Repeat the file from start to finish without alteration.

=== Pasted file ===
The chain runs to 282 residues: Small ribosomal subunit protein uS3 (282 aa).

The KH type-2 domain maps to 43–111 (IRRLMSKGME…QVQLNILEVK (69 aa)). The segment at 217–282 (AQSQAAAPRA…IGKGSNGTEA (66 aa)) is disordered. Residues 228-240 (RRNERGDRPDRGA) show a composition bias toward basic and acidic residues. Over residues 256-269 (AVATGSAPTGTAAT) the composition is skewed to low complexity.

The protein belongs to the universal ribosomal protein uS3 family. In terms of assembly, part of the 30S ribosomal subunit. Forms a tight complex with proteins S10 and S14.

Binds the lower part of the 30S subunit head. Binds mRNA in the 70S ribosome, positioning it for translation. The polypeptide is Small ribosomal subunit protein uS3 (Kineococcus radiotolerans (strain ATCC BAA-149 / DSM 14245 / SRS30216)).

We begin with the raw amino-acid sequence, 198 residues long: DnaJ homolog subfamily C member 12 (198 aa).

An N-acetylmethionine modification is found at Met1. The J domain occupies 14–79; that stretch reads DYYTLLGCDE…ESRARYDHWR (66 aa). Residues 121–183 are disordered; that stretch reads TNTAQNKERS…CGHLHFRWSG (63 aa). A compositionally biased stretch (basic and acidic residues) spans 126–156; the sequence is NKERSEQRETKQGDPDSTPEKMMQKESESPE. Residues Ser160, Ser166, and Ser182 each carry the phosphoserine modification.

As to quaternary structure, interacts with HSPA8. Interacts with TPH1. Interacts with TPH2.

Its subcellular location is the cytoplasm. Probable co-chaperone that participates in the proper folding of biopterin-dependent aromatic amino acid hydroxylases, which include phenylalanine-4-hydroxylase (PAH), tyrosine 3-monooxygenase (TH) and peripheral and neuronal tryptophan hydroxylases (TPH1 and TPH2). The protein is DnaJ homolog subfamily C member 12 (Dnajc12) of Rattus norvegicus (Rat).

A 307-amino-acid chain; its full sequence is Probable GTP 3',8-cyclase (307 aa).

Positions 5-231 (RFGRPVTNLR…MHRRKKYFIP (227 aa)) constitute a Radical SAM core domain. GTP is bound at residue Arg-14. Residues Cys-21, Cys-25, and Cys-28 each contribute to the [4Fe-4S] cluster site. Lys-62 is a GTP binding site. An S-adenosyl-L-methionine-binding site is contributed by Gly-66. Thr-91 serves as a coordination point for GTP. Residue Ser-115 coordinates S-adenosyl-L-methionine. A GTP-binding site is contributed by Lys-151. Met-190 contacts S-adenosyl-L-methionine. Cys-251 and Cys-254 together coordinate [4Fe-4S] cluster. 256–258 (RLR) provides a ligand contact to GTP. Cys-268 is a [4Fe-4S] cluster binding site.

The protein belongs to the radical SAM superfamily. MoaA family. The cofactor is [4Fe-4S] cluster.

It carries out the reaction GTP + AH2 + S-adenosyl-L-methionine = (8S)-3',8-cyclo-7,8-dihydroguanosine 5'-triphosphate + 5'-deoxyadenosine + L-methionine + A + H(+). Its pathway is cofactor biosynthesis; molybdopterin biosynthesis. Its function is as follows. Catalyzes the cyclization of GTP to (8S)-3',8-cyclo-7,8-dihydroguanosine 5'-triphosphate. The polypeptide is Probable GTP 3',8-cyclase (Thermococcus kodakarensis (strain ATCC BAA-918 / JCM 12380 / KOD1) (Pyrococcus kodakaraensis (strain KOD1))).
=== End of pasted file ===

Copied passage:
The chain runs to 282 residues: Small ribosomal subunit protein uS3 (282 aa).

The KH type-2 domain maps to 43–111 (IRRLMSKGME…QVQLNILEVK (69 aa)). The segment at 217–282 (AQSQAAAPRA…IGKGSNGTEA (66 aa)) is disordered. Residues 228-240 (RRNERGDRPDRGA) show a composition bias toward basic and acidic residues. Over residues 256-269 (AVATGSAPTGTAAT) the composition is skewed to low complexity.

The protein belongs to the universal ribosomal protein uS3 family. In terms of assembly, part of the 30S ribosomal subunit. Forms a tight complex with proteins S10 and S14.

Binds the lower part of the 30S subunit head. Binds mRNA in the 70S ribosome, positioning it for translation. The polypeptide is Small ribosomal subunit protein uS3 (Kineococcus radiotolerans (strain ATCC BAA-149 / DSM 14245 / SRS30216)).

We begin with the raw amino-acid sequence, 198 residues long: DnaJ homolog subfamily C member 12 (198 aa).

An N-acetylmethionine modification is found at Met1. The J domain occupies 14–79; that stretch reads DYYTLLGCDE…ESRARYDHWR (66 aa). Residues 121–183 are disordered; that stretch reads TNTAQNKERS…CGHLHFRWSG (63 aa). A compositionally biased stretch (basic and acidic residues) spans 126–156; the sequence is NKERSEQRETKQGDPDSTPEKMMQKESESPE. Residues Ser160, Ser166, and Ser182 each carry the phosphoserine modification.

As to quaternary structure, interacts with HSPA8. Interacts with TPH1. Interacts with TPH2.

Its subcellular location is the cytoplasm. Probable co-chaperone that participates in the proper folding of biopterin-dependent aromatic amino acid hydroxylases, which include phenylalanine-4-hydroxylase (PAH), tyrosine 3-monooxygenase (TH) and peripheral and neuronal tryptophan hydroxylases (TPH1 and TPH2). The protein is DnaJ homolog subfamily C member 12 (Dnajc12) of Rattus norvegicus (Rat).

A 307-amino-acid chain; its full sequence is Probable GTP 3',8-cyclase (307 aa).

Positions 5-231 (RFGRPVTNLR…MHRRKKYFIP (227 aa)) constitute a Radical SAM core domain. GTP is bound at residue Arg-14. Residues Cys-21, Cys-25, and Cys-28 each contribute to the [4Fe-4S] cluster site. Lys-62 is a GTP binding site. An S-adenosyl-L-methionine-binding site is contributed by Gly-66. Thr-91 serves as a coordination point for GTP. Residue Ser-115 coordinates S-adenosyl-L-methionine. A GTP-binding site is contributed by Lys-151. Met-190 contacts S-adenosyl-L-methionine. Cys-251 and Cys-254 together coordinate [4Fe-4S] cluster. 256–258 (RLR) provides a ligand contact to GTP. Cys-268 is a [4Fe-4S] cluster binding site.

The protein belongs to the radical SAM superfamily. MoaA family. The cofactor is [4Fe-4S] cluster.

It carries out the reaction GTP + AH2 + S-adenosyl-L-methionine = (8S)-3',8-cyclo-7,8-dihydroguanosine 5'-triphosphate + 5'-deoxyadenosine + L-methionine + A + H(+). Its pathway is cofactor biosynthesis; molybdopterin biosynthesis. Its function is as follows. Catalyzes the cyclization of GTP to (8S)-3',8-cyclo-7,8-dihydroguanosine 5'-triphosphate. The polypeptide is Probable GTP 3',8-cyclase (Thermococcus kodakarensis (strain ATCC BAA-918 / JCM 12380 / KOD1) (Pyrococcus kodakaraensis (strain KOD1))).